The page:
Cremins rested Best as much as he could against Texas, but when the Longhorns made one last run down the stretch, Cremins turned to Best and said, "We can't win without you." Best reentered the game and hit two three-pointers to help the Yellow Jackets hang on.
Things didn't turn out as well against Oklahoma State. Best had his moments, dealing out nine assists and hitting three of four treys, but overall, Sutton and the rest of the Cowboy backcourt got the better of Best and Barry, who shot a combined 8 for 22 from the floor. The early line on Best remains that he is not as dynamic as Anderson; where Anderson was cocky and self-assured, Best is unassuming and eager to please. "The biggest difference between them is that Travis listens to me a little better than Kenny did," Cremins says. "Kenny would say, 'Yeah, Coach. Yeah, Coach,' and then do his own thing. Travis tries to stick to my instructions a little more. Right now he's a little tentative, but once he feels comfortable with the system, you'll see Travis Best start to do his thing."
Cremins tries to avoid mentioning Anderson's name when he talks about Best, though Best doesn't seem to mind the comparisons. "If I didn't want to answer questions about that, I wouldn't have come to Georgia Tech," Best says. "Besides, Kenny's been a big help to me. He told me that college players would be bigger and stronger than the ones I was used to playing against. He must have been talking about Byron Houston."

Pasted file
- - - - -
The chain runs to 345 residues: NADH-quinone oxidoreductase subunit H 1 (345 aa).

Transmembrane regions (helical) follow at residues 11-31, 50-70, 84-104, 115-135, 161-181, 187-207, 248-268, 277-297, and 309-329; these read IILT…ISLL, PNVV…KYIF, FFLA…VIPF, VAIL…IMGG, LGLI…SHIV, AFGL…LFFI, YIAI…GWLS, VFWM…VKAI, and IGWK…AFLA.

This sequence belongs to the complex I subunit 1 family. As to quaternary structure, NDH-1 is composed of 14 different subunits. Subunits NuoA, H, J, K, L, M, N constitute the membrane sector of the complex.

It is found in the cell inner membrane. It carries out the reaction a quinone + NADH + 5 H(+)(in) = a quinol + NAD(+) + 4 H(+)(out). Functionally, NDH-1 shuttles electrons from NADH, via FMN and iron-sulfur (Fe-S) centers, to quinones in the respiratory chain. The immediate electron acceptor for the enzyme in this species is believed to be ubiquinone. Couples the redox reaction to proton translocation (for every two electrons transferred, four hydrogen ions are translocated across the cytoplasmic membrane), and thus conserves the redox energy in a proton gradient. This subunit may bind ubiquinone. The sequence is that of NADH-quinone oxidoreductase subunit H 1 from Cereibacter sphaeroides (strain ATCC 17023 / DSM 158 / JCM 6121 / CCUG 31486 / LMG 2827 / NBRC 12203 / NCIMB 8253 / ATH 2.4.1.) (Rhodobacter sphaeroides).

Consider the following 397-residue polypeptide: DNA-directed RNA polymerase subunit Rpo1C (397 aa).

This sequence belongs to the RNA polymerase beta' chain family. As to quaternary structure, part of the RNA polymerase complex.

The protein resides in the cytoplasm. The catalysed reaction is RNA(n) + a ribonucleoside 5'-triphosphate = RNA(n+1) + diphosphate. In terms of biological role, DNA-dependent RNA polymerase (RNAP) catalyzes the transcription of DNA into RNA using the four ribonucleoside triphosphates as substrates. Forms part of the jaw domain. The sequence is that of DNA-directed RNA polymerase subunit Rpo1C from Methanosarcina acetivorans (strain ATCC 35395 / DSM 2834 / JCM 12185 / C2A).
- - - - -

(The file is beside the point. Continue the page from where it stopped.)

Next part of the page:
Houston was the dominant figure at the NIT, but the Suttons were perhaps the most gratified. Oklahoma State won the trophy, which Kentucky was expected to win, and that was no small irony. In 1989 Sutton the coach resigned in disgrace from Kentucky after a scandal involving player payments and accusations of academic fraud landed the Wildcats on three-year NCAA probation, and Sutton the player transferred in the wake of his father's move. But if the Suttons were gloating last week, they kept it to themselves. "I'm just disappointed Kentucky didn't get to New York," Sean said. "I still have a lot of friends there, and it would have been fun to play the Wildcats."
There's always the chance that Sean will run into his Kentucky buddies in that tournament at the end of the season. Penders was only partially right when he said the four teams in New York were all "good clubs that are capable of reaching the NCAA tournament." Oklahoma State might be capable of doing more than that. Far more.